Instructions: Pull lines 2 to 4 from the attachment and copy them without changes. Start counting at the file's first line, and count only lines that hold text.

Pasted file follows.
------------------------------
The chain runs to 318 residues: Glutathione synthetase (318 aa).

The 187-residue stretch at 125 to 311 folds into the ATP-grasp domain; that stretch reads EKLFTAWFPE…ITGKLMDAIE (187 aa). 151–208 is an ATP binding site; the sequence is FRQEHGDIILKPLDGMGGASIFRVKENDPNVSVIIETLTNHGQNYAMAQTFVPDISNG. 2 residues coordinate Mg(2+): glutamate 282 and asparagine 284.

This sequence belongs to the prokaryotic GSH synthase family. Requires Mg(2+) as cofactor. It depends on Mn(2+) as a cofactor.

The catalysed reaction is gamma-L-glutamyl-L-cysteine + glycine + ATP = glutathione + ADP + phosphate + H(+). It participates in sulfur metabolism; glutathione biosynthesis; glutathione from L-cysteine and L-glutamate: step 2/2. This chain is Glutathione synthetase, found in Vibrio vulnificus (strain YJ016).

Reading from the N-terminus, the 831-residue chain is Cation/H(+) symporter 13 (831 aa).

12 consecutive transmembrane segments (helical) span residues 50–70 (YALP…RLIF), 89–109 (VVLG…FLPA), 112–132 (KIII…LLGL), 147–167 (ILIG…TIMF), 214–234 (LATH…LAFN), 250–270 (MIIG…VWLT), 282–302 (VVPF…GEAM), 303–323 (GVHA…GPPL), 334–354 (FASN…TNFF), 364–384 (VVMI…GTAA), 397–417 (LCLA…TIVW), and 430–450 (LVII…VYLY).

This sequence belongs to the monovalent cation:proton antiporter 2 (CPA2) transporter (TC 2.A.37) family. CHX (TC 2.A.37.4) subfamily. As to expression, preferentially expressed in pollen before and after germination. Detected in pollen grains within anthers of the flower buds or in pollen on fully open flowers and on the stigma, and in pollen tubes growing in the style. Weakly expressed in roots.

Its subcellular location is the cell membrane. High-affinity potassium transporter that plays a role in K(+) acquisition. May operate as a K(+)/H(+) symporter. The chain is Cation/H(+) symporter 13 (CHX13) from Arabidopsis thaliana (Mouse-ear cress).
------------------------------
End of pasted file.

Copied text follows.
The 187-residue stretch at 125 to 311 folds into the ATP-grasp domain; that stretch reads EKLFTAWFPE…ITGKLMDAIE (187 aa). 151–208 is an ATP binding site; the sequence is FRQEHGDIILKPLDGMGGASIFRVKENDPNVSVIIETLTNHGQNYAMAQTFVPDISNG. 2 residues coordinate Mg(2+): glutamate 282 and asparagine 284.

This sequence belongs to the prokaryotic GSH synthase family. Requires Mg(2+) as cofactor. It depends on Mn(2+) as a cofactor.

The catalysed reaction is gamma-L-glutamyl-L-cysteine + glycine + ATP = glutathione + ADP + phosphate + H(+). It participates in sulfur metabolism; glutathione biosynthesis; glutathione from L-cysteine and L-glutamate: step 2/2. This chain is Glutathione synthetase, found in Vibrio vulnificus (strain YJ016).